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Breast Health Month: Know Your Girls, Take The Pledge

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Thanks to our Living page editor, Alana B. Elias Kornfeld's post, in which she credits Dr. Christiane Northrup for renaming Breast Cancer Awareness Month to Breast Health Month. I like the reframe! After all, isn't that what we're focused on? Let's keep those "girls" healthy!

Last week, in honor of October as Breast Cancer Awareness month, I posted an article that included a controversial video, Save The Boobys.

The video continues to air on YouTube and as a public service announcement for ReThink Breast Cancer, the intention of the video was to spread the word and help raise awareness for the disease. Thought that's what we were doing here.

Some feminists feel this new breed of ad is misogynistic, objectifying women's breasts and appealing to men's tendencies towards "lechery." Perhaps, but only if the viewer misses the ad's playful, somewhat mocking intention. Dan Neil of the LA Times puts it this way:

Feminist film theory has a name for the camera's eye here: The "male gaze," which is to say, the camera's view is that of the male spectator and unseen protagonist regarding the female as an object (cf. Laura Mulvey's "Visual Pleasure and Narrative Cinema"). This is the camera's-eye of pornography and it's inherently misogynistic. The "Save the Boobs" spot spoofs the male gaze and turns it into something positive.

Hello....It's a spoof! Can we lighten up? As a card-carrying feminist, I for one am not offended by this ad. It gets the job done. Look, we're having a conversation about it, aren't we? This is progress. I doubt a bunch of gray-haired ladies sitting around feeling their breasts would have stirred this kind of interest. Don't get me wrong. I mean no offense to gray-haired ladies. I am one who also had breast cancer. I'm just adamant that we get this message out: the sooner, the younger, the earlier, the better.

Since October is Breast Cancer Awareness Month (BCAM), aptly renamed Breast Health Month for our purposes here, I've been on the hunt for other materials to help spread the word. Since women of all ages, from 15-99, are at risk for breast cancer, it's important to not only take the disease seriously, but to also take seriously the need for attending to the health of "the girls."

There are a number of new ads out this year just in time for BCAM. This "new breed" of ad, targeted primarily at younger women, is definitely not your mother's public service announcement. Take the Yoplait Pledge ad for example.

Yoplait is encouraging Generation Y women in the United States to lower their risk of breast cancer by taking the Yoplait pledge online via Facebook. The campaign provides a page where women can become fans, take the pledge, gift risk-lowering tips to the friends and donate their status. Funds provided by Yoplait will go towards research conducted by Dr. Kristi Egland, working with Susan G. Komen Foundation for the Cure.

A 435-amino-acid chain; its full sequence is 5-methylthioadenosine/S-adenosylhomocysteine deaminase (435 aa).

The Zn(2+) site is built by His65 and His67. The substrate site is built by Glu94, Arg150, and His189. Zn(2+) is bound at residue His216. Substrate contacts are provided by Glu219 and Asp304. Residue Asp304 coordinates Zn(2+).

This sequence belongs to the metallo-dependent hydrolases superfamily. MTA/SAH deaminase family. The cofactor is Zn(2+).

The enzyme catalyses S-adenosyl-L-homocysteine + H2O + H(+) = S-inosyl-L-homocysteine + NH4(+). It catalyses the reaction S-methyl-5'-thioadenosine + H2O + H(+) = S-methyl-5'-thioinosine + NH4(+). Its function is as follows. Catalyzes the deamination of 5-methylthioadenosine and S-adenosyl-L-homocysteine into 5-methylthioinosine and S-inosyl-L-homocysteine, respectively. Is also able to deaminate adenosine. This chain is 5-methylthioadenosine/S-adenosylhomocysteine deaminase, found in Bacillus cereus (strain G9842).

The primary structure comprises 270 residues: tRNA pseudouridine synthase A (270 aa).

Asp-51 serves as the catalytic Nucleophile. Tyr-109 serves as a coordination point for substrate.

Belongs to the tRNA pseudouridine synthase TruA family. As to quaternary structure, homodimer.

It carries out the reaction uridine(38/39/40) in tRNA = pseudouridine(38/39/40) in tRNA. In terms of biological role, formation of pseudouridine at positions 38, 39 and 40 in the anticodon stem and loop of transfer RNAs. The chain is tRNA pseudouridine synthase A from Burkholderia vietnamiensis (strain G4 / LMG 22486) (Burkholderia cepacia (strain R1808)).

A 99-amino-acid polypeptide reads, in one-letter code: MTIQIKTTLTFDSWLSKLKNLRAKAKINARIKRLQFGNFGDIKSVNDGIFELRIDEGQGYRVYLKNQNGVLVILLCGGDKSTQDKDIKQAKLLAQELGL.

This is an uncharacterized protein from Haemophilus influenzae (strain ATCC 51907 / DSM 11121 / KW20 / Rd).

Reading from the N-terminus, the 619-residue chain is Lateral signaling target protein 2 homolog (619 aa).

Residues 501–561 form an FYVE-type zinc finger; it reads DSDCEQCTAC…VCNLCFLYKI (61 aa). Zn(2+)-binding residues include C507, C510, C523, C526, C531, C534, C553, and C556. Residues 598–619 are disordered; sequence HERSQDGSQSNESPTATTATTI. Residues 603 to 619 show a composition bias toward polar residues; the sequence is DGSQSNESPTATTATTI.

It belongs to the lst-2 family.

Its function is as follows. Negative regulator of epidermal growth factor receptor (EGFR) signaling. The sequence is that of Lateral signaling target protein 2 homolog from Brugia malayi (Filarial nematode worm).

Click here to go to the Facebook page. Every pledge will donate a dime to the Susan G. Komen Foundation for breast cancer research. This 50-second ad is fabulous! Check this out:

I love this! This PSA is intended to educate younger women to develop a relationship with their breasts, (or "know your girls"), become proactive about their health and to not be afraid to consult with their doctor if they experience any changes in breast tissue or density. Just in case they take down this video too, here's the text of The Pledge:

"The Yoplait Pledge":

I pledge allegiance to "My Girls",
To my Chi-Chi's, to my Hooters,
To my Ta-Ta's, to my Gazangas,
And their normal state of being.
And to tell my doctor about any changes
I see or feel immediately,
With specificity and tenderness for all.

Spread the word, tell your friends. Go on Facebook and take the pledge. While you're at it, you could post this article to your Facebook page so all your FB friends will see it and can take action.

And older women, we're not excluded from this endeavor. We might have been brought up in an era when people didn't talk openly about things like breast cancer. But times have changed and we can jump on board this train too. This ad might be aimed at the younger set, but the message applies to anyone with a breast.

Here's another PSA called "The Booby Scare". It uses a different approach. See what you think:

The point is the same. This one uses humor in a different way. It might not be your cup of tea, but many younger women will relate to the manner in which the message is delivered.

And ladies, don't forget that this week is also National Feel Your Boobies Week! You can go on the website and download a "Boobicon" for your Facebook page. Every aware woman should have one! Men, you too. I've even posted mine here so you'll be sure to get the message.

I'm encouraged to see these creative new ways to get the message across. How about you? Does this new approach offend you? I'm interested in hearing from both younger and older women. How do you respond to this new approach? Men, please don't feel excluded. We'd really love to hear your opinions too! What do you think, men? Do these ads appeal to your "lecherous' tendencies? Does this accusation seem sexist to you?

Please drop by the comment section below or feel free to contact me directly by visiting my personal blog and website at Rx For The Soul.
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Thanks for taking the time to stop by. I appreciate you!

Blessings on the path...